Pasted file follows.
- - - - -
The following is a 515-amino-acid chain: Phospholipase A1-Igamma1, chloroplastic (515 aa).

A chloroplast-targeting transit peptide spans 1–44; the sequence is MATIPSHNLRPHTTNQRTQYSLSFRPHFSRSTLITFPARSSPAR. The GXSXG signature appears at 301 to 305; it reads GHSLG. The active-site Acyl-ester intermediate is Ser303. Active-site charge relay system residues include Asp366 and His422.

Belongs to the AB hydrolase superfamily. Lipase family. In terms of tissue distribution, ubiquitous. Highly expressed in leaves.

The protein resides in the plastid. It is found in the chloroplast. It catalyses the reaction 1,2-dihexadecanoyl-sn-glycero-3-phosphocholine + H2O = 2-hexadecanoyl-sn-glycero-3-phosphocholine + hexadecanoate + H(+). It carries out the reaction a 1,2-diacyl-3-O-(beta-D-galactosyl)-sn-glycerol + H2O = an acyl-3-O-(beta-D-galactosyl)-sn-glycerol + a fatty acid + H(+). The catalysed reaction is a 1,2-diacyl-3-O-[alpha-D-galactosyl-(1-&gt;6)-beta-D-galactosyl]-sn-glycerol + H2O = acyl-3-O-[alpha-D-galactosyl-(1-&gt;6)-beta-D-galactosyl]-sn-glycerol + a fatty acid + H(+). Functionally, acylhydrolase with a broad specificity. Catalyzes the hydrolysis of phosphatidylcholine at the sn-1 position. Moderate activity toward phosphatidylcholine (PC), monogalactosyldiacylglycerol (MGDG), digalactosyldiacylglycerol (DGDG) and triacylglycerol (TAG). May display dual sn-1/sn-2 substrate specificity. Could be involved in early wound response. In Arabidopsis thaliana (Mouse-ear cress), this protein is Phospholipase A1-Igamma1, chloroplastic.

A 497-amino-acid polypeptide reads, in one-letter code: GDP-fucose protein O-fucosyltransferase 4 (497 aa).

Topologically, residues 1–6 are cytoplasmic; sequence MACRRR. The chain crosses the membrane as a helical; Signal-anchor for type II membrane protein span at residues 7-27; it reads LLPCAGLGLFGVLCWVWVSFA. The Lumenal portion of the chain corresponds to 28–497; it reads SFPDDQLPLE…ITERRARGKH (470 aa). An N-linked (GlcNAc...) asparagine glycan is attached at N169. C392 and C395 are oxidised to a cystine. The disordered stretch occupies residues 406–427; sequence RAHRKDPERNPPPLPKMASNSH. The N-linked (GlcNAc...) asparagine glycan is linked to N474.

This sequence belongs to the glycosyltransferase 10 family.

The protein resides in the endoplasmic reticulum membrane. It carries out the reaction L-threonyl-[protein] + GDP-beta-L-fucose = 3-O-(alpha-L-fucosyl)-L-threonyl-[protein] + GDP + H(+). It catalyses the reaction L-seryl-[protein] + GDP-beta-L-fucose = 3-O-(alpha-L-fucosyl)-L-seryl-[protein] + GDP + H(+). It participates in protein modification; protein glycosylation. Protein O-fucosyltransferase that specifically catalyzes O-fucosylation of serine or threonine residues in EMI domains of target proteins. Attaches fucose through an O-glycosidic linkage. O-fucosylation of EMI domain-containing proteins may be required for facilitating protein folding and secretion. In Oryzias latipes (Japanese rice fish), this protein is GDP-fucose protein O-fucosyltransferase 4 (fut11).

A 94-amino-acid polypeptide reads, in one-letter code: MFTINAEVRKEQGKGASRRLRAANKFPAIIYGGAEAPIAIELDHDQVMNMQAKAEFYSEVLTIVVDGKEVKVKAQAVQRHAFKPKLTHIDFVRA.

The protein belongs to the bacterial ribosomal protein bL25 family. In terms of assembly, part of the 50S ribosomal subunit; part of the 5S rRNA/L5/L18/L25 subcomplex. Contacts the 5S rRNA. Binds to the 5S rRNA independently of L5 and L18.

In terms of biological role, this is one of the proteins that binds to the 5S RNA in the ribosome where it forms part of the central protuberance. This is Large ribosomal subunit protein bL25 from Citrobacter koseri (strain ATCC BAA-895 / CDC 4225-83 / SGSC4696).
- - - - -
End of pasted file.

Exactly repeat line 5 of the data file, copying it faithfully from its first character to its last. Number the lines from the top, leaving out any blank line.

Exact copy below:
A 497-amino-acid polypeptide reads, in one-letter code: GDP-fucose protein O-fucosyltransferase 4 (497 aa).